Or could the issue relate to a recent move?

Glancing at Mom’s Swedish horses this morning living now in my family room, I craved a ginger cookie.

And a chance to see Mom’s smile again.

I decided to take a break and drive to a hot new restaurant nearby. It’s a bit pricey at night, but I was hoping a ten and the change in my pocket would more than cover breakfast.

The cuisine is Scandinavian, but as I walked in the new age Swedish music and contemporary design said “this is not your Mother’s Sweden”.

I grabbed a table anyway, as filtered sun through the front window warmed me from the cold and damp beyond.

Then I peeked at the menu and grinned.

I heard Mom in the printed words before me: herring, lingonberries, pickled beets.

Though I opted for Swedish pancakes.

I was in heaven with the first bite tasting the warm juniper, honey, and oranges inside.

As I poured myself more coffee from the shiny glass decanter, something caught my eye outside the window.

I looked up to see iridescent bubbles of blue, pink, and gold catching a breeze and rising higher and higher.

Finally, melting into the clouds.

It appeared the source was a bubble machine nestled behind an oversized teddy bear in front of the toy store across the street.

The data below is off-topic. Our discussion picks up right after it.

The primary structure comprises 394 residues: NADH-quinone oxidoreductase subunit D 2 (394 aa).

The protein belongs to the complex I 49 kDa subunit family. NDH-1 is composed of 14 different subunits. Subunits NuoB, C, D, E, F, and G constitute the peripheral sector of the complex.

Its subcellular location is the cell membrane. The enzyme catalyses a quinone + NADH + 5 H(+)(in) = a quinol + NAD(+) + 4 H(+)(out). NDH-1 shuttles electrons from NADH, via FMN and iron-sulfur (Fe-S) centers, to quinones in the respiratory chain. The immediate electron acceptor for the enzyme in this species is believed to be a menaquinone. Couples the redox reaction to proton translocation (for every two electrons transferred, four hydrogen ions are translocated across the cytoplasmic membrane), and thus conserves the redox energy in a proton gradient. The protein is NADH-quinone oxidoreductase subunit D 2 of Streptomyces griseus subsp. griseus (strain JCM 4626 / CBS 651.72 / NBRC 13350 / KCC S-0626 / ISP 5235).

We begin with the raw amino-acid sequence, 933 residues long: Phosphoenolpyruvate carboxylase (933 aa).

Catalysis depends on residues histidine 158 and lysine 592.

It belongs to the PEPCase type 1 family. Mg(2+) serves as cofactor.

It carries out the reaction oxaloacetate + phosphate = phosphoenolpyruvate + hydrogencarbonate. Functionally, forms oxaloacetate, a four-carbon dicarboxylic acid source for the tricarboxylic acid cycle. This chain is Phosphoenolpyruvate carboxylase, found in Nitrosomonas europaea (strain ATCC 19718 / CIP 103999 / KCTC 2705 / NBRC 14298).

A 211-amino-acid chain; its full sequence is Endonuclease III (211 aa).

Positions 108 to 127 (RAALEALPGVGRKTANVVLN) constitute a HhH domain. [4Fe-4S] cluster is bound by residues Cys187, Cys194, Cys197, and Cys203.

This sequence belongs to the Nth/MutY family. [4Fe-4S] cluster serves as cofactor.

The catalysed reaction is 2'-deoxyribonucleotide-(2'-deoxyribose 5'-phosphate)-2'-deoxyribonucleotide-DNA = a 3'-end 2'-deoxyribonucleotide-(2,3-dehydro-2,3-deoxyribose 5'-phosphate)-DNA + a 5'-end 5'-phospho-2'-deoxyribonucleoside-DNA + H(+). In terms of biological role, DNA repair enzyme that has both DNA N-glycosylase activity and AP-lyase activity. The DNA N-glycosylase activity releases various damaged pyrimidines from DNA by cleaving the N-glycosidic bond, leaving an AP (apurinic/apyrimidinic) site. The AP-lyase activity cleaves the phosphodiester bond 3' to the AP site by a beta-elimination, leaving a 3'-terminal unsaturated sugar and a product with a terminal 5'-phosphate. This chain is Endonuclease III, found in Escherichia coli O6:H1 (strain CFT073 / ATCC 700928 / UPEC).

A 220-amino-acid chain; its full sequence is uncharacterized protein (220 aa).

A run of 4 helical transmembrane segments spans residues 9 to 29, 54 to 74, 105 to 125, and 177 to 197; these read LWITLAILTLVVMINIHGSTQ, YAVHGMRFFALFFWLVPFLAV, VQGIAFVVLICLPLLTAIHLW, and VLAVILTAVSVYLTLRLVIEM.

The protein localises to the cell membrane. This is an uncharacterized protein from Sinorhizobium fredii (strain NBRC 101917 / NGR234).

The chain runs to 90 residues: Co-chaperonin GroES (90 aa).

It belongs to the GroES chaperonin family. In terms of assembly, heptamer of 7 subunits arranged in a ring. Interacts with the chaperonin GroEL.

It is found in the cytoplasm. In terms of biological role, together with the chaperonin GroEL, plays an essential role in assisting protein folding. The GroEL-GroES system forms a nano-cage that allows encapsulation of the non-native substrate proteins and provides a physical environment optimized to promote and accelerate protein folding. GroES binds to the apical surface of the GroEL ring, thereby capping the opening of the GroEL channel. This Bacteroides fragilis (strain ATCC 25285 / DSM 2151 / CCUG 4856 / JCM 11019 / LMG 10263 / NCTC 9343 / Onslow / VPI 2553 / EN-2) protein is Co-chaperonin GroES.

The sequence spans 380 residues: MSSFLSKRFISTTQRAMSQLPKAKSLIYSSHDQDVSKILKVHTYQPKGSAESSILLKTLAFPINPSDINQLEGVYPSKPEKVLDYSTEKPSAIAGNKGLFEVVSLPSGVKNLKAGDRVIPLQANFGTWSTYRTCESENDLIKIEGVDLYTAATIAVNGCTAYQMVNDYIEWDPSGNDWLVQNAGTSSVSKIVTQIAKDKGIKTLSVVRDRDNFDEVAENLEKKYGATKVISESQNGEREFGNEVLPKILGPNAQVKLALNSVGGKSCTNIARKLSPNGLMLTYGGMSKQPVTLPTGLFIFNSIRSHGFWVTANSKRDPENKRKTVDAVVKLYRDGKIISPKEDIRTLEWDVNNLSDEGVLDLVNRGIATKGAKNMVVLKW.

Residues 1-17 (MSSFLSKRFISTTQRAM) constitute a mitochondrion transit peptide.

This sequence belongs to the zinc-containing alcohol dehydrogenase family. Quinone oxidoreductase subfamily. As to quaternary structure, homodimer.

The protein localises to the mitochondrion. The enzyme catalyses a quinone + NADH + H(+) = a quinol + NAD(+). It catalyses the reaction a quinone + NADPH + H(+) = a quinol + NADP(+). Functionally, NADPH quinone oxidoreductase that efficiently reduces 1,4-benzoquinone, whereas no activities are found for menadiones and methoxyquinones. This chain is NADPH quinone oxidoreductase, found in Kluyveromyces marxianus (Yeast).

I lingered longer at the sight, watching the bubbles dance away.

And so did the children and their mothers strolling by.

Mom, too, would have loved the display I thought to myself.

As would my grandsons.

After paying the bill, I crossed the street to buy some of the colored magic potion.

“Oh, we only use the clear bubbles here in our machine,” I was confidently told by the clerk.

Baffled, I walked out of the store.

I looked up at the sky one more time.

“The clerk is right, the bubbles are clear,” I mumbled softly.

Still, I was sure they weren’t when I looked out of the restaurant window.

I smiled as I slowly walked back to my car to continue working on my taxes.

And just for a moment I felt someone watching, and smiling over me.